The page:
FPT were aware that sometimes the Australian Government had raised its concerns about human rights violations in Vietnam, but this was not being related to opposing Communism but only to support human rights. Mr. Vuong was disappointed at the reality and he had expected too much in thinking that Vietnam would get positive assistance from Australia: …Australia, an allied country ever fighting beside Vietnamese soldiers in Vietnam, would help and support us, soldiers fighting for freedom. Our loss must be their loss: Australians and Vietnamese people are in same boat…I really hoped that Australia was in a good position to support liberation movements for Vietnam in the battle for freedom. I would participate in such movements. To the Australian point of view, the Vietnamese Communist Party may be dictatorial but it is a legal party and accordingly it can set up government based on its constitution. There is no point for Australia or any other country in the world to oppose the current regime.

Getting Good Jobs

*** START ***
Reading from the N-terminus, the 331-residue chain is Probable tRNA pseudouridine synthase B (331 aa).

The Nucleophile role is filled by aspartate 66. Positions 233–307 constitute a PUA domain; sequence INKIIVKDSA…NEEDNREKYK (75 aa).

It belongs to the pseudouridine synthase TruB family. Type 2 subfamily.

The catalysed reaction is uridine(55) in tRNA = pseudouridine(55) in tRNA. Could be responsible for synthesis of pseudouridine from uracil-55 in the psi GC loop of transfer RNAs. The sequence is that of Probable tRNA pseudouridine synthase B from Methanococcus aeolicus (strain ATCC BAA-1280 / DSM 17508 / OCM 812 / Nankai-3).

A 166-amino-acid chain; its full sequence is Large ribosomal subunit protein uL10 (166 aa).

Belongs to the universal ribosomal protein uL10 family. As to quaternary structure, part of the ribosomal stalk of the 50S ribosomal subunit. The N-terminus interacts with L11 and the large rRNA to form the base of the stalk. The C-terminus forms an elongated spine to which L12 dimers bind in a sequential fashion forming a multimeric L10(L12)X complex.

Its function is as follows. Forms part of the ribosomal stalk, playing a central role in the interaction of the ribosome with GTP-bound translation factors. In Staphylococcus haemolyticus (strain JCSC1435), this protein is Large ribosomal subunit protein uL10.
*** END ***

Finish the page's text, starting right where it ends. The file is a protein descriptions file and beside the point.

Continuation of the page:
Many EVIM had not thought much about the type of work they would do in Australia, as most of them were already near retirement age or had been so. One satisfaction noted by EVIM was the equal employment opportunity policy (EEO) in Australia. Jobs are open to anyone who has the appropriate ability and qualification without discrimination on the basis of religion, gender, ethnicity, race, political views, age, etc. All four IPT were convinced that the EEO is a great policy in helping disadvantaged people like the aged, women, migrants, and Aborigines to obtain suitable jobs. Mr. Vuong was very satisfied with having obtained jobs in his first years in Australia, as he came to Australia alone, leaving his wife and children behind in Vietnam. He was successful in getting jobs to earn money to take care not only of himself in Australia but also his wife and children remaining in Vietnam at that time. He said: …I accepted any job offer to get money. All the jobs I did were in factories…. I sometimes did two jobs a day, from 8 to 12 hours, and even Saturdays and Sundays. Any time, anywhere and any jobs available, I took them, as it meant I should have money to support my wife and children in Vietnam. Mr. Xuyen was the most satisfied of the four IPT, as what he had expected before leaving Vietnam came true in Australia. He said: … I am satisfied because I’ve got jobs, and have an income to live on and some to save to help my parents and relatives in Vietnam. Another satisfied expectation of mine is that I’ve got freedom in writing and teaching what I want to. I can earn my living from any company that offers me a job. I can 71